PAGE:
Film: Hereditary

In the wake of the riveting Midsommar, I decided to bounce back to director Ari Aster’s previous film, Hereditary (2018). It’s fair to say after watching these two films that—yeah, well, duh, Aster has a hell of a career ahead of him. Midsommar is perhaps the more interesting film, but Hereditary is masterfully executed horror, a more visceral and unnerving experience.

Like Midsommar, Hereditary deals with the after-effects of grief and the trials of mental illness. As it opens, the Grahams—artist Annie (Toni Collette), her husband Steve (Gabriel Byrne), and their two children Peter (Alex Wolff) and Charlie (Milly Shapiro)—are coping with the death of Annie’s mother. When their grief is compounded by further tragedy, a skeptical Annie seeks solace from a local support group, where she finds a fast friend in kindly Joan (Ann Dowd). But she quickly begins to regret her efforts to find closure, which in fact open the door to even more unsettling events for Annie and her family.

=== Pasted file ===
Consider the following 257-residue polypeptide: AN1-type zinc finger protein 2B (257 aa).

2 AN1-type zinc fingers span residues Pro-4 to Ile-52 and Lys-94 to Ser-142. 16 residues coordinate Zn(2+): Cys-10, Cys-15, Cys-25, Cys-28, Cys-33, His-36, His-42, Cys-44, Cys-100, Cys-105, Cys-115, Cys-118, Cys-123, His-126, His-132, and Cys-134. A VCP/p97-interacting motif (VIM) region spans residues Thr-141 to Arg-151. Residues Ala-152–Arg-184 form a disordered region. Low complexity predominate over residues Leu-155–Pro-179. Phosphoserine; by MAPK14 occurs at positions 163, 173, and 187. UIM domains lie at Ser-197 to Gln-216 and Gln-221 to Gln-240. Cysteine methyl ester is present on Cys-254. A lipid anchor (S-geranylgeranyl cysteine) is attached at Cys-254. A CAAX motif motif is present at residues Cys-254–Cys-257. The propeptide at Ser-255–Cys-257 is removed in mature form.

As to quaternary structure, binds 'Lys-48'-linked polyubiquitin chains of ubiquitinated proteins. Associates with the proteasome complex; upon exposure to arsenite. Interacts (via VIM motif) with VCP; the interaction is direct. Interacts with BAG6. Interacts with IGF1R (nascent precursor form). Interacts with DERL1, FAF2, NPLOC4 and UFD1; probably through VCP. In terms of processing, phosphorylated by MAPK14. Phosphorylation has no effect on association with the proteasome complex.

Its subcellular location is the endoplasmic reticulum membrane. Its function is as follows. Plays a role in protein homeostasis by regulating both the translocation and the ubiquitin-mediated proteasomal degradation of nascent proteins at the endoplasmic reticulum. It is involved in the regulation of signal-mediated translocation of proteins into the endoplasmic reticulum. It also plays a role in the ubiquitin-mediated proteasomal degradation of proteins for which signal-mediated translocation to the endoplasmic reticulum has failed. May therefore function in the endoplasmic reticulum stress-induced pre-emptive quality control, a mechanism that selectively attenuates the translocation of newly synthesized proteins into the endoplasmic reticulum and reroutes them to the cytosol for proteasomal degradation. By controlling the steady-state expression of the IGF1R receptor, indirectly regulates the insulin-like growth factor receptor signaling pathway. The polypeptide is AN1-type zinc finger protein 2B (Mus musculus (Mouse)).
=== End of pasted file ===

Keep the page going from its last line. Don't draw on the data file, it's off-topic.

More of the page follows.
Featuring convincingly emotional performances from the cast (especially Collette and Wolff), Hereditary is a chilling, dark psychological horror film that manages to encircle its solid metaphorical core with a creepy surface logic to its story. One can appreciate it for the creepy atmosphere, shocking jump-scares, and subtly built sense of menace around its occult backdrop, or muse on its examination of grief, regret, and the all-consuming battles of mental illness, as inner demons manifest in disturbing external ways. Or one can do both, of course, which makes this both a wracking physical experience and a thought-provoking mental one. Horror films don’t get much more satisfying than this.

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